Open RAN – A 5G Key to 6G’s Success?

October 20, 2021

Written by Alex Lawrence
CATEGORY: Exclusives

“Open RAN will play a modest role in 5G but will be a fundamental of 6G.”

So commented CCS Insights’ Richard Webb at their annual predictions event last week. The argument is largely that operators are, in many cases, far down the track with 5G deployments already and O-RAN comes too late to play a significant role.

Meanwhile, apart from notable exceptions such as Rakuten and Dish, caution about a relatively unproven technology is also a concern. By the time 6G comes around those problems will [likely?] not apply.

RIC Rolling

Meanwhile, the value of the RAN Intelligence Controller (or RIC) can’t be underestimated. In essence it is a simple concept, as explained by Balaji Raghothaman of Keysight at the recent 6GSymposium: a module that collects together the existing resource management, control and other functions within the RAN.

“It takes in measurements from other parts of the RAN, processes them and provides outputs,” he explained, for example to optimise outcomes for a particular situation. While this is all functionality that already exists, a programmable RIC would be able to run third-party software, supporting a new application development environment.

“The RIC starts to look like the Apple Store,” noted John Baker, Mavenir’s SVP of Business Development. “The RIC App Store could have a [personalised] app sitting on the base station that’s just responsible for your individual services and which follows you around wherever you go.”

Raghothaman agreed, suggesting that any individual base station could ultimately host hundreds of these additional applications, “one of which could be to control the flight of drones, for example.”

If services beyond current 5G capabilities are going to be of value to different kinds of industries, this opportunity to either programme the RAN or develop software based upon its inputs will be a crucial element. It opens up levels of flexibility and innovation that telecoms players alone cannot deliver.

“When you open up interfaces it opens up the ecosystem for new players to come with innovations,” Ian Wong of Viavi and the O-RAN Alliance observed. “Open RAN allows many more companies to add value to their specific vertical. It allows for innovation both in the RAN and the services running on top of it.”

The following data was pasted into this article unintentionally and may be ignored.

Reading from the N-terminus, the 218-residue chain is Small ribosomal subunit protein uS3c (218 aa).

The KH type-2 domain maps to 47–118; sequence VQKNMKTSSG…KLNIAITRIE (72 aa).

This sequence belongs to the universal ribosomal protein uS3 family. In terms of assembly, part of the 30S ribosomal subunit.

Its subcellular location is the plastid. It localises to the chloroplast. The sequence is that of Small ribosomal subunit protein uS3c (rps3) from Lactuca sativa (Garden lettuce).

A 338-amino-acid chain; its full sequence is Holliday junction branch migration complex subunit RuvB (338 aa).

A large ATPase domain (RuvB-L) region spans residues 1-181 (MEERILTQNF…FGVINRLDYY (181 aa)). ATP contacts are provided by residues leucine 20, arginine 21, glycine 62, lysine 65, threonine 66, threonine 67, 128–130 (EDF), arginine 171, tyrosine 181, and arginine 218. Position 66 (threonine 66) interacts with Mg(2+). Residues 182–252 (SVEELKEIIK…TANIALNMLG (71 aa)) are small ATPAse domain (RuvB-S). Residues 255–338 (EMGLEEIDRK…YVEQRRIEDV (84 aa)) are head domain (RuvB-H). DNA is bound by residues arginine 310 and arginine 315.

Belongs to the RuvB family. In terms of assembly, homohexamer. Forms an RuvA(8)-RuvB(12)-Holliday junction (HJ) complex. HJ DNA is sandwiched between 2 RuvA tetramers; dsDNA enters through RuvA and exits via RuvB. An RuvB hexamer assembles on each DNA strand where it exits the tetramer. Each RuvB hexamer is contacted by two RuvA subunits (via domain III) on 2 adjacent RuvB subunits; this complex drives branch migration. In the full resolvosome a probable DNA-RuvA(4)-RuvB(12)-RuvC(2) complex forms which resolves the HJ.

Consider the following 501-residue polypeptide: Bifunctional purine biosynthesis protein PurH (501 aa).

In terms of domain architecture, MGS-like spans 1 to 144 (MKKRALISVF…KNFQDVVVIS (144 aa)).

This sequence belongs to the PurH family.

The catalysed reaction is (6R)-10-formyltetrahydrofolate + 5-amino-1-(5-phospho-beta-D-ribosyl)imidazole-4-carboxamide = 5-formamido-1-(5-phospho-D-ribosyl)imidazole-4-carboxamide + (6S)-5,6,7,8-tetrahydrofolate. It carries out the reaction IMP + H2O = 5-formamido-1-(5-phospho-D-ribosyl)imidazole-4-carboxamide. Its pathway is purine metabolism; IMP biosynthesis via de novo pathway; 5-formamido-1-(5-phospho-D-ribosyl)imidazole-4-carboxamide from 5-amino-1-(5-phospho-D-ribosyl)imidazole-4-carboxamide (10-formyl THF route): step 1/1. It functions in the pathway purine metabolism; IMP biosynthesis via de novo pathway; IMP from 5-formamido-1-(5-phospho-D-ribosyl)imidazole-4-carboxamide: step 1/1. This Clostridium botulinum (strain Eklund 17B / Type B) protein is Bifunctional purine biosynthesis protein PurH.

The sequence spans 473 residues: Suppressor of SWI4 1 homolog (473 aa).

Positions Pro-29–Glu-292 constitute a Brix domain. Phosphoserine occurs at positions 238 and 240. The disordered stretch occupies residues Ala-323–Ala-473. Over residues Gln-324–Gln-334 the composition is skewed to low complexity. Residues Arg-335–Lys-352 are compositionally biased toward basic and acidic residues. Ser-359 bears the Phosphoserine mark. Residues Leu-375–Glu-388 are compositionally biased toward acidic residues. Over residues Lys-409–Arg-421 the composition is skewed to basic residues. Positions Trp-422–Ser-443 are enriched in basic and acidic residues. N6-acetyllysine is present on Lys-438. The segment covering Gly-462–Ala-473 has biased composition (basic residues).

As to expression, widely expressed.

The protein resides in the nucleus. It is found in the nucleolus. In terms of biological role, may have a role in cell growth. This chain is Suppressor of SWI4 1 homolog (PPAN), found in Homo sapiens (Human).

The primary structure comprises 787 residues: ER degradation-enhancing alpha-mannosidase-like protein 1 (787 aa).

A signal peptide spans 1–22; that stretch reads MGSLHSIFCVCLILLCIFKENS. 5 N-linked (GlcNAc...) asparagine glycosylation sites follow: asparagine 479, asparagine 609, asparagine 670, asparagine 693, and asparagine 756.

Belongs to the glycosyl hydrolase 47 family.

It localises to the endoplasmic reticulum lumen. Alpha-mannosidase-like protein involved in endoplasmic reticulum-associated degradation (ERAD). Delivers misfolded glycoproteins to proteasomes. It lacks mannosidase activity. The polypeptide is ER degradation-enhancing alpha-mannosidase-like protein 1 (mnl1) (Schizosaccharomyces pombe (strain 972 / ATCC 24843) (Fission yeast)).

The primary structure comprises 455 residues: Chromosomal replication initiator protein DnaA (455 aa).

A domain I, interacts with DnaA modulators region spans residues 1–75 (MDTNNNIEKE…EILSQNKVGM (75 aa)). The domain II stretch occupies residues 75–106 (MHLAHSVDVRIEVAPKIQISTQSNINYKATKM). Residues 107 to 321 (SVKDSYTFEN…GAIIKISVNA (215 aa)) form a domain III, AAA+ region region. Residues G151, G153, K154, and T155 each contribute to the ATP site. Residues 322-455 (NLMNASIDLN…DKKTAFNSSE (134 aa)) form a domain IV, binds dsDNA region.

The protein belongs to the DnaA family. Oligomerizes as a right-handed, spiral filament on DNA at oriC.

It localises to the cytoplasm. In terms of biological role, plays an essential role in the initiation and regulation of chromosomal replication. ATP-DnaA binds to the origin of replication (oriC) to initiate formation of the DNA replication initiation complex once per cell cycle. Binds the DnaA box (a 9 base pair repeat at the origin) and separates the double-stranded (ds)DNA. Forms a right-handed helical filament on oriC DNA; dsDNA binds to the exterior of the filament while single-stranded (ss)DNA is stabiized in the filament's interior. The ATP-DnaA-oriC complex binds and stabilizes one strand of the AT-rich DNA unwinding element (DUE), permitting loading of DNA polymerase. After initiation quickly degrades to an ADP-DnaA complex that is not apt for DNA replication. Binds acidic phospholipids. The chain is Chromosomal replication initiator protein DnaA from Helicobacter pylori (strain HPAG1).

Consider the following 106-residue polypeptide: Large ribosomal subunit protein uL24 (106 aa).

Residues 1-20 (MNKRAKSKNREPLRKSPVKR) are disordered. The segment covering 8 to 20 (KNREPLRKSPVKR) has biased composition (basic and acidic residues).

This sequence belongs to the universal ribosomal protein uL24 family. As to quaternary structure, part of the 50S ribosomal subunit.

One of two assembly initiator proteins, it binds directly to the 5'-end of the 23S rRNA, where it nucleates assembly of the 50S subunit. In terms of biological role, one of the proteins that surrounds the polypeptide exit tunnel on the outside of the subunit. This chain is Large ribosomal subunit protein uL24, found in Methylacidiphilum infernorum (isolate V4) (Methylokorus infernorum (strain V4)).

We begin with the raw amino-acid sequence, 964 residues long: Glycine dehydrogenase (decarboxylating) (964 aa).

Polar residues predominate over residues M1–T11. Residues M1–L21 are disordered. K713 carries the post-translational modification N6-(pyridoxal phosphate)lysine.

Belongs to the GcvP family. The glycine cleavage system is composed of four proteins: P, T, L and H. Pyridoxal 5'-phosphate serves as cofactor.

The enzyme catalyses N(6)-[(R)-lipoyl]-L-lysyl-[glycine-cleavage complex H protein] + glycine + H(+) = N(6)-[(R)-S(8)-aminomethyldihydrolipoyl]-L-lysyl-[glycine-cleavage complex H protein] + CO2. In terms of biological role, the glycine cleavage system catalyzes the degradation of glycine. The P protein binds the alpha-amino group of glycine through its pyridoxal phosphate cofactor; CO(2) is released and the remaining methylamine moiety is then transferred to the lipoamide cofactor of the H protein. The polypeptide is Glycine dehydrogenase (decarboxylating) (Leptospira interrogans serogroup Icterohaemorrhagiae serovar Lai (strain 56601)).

The Net Neutrality Problem

To gain the maximum benefit from such capabilities may require a change in the way that regulators approach service delivery. BT’s CEO Marc Allera recently highlighted the question of net neutrality in an interview with CCS Insight, commenting that the pandemic has changed perceptions of connectivity issues. “Pricing isn’t the most important thing anymore, it’s the reliability and quality of the networks.”

Current net neutrality regulations could restrict the ability of applications in the RIC (known as X-Apps or R-Apps) to provide guaranteed services or quality of service by prioritising one client’s traffic – or one type of traffic – over another.

In particular, without the ability to manage traffic optimally according to its requirements, capacity has to be provisioned for peak times. With growth in streaming video, and anticipated demands for high-bandwidth, low-latency content such as augmented or virtual reality, this seems increasingly unfeasible. As Allera noted, under net neutrality rules “there is no way of controlling the huge volume of traffic at peak times.”

If regulatory barriers can be overcome, there is scope for a wide variety of innovations – not just in the types of applications, but in terms of how services are sold. As Baker observed, “Innovators can sell along new lines under Open RAN. Not just speed and latency but security, reliability, coverage and more.”  

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